passive armor

passive armor

[′pas·iv ′är·mər]
(ordnance)
A protective device against shaped charge ammunition; designed to absorb the energy of a shaped charge.
McGraw-Hill Dictionary of Scientific & Technical Terms, 6E, Copyright © 2003 by The McGraw-Hill Companies, Inc.
References in periodicals archive ?
The Army recognizes that the threat to armored vehicles can't be solved solely through improvements to or increases in passive armor protection.
Rafael has provided protective systems to the Army for the past two decades, with its reactive and passive armor being installed on fighting vehicles such as Bradleys, Strykers and AAV-7 assault amphibious vehicles, according to the company.
But Damon Walsh, executive vice president of Force Protection, says his company is working on "not just passive armor systems to stop threats, but also more sophisticated active protection systems." In other words: "Don't just rely on armor, try and defeat the threat earlier before you get hit." Tony Russell, an executive with MRAP maker BAE, says his company, too, is looking for "ways to defeat and detect the threat before you even get to it." Jan 7, 2009
Reactive armor would be far superior to spaced armor, as would passive armor like that developed for the M8 armored gun system.
Passive armor is made from a wondrous assortment of exotic and Semi-exotic materials -- and it is tough.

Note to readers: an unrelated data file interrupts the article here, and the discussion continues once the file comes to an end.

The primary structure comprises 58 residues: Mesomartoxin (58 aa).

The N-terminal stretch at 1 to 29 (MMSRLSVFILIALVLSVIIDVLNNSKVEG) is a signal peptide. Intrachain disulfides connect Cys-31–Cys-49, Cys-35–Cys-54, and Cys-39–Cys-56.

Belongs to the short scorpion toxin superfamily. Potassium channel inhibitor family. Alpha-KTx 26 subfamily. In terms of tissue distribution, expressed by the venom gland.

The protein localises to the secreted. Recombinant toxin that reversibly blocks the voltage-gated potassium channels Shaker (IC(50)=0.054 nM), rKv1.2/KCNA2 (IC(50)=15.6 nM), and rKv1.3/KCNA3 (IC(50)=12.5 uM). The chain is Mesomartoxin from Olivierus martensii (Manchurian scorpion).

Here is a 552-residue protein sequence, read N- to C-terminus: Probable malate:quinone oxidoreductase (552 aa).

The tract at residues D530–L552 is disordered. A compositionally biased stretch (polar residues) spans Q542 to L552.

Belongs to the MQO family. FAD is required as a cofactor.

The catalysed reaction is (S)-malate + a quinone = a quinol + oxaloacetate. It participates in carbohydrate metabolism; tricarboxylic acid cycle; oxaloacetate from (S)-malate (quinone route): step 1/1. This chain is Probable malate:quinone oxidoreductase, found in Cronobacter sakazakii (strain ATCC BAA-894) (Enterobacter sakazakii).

The catalog of modern passive armor includes an assortment of composite materials, also called layered, laminated or "Chobham" armor.
Johnson said the system's weight is due to the Army continually adding passive armor and underbelly kits for urban environments.
Conventional passive armor is out of the question if the Army wants to keep the weight of the vehicles at less than 20 tons.
Another issue is that trucks generally require small arms protection, in which case, said Aviram, "you are better off with passive armor."
In contrast to passive armor, which is designed to withstand a hit from a round, active protection systems are designed to sense the round and deflect or destroy it prior to penetration (using, for example, ejecting armor plates to alter trajectory) or defeat it in some manner after penetration.
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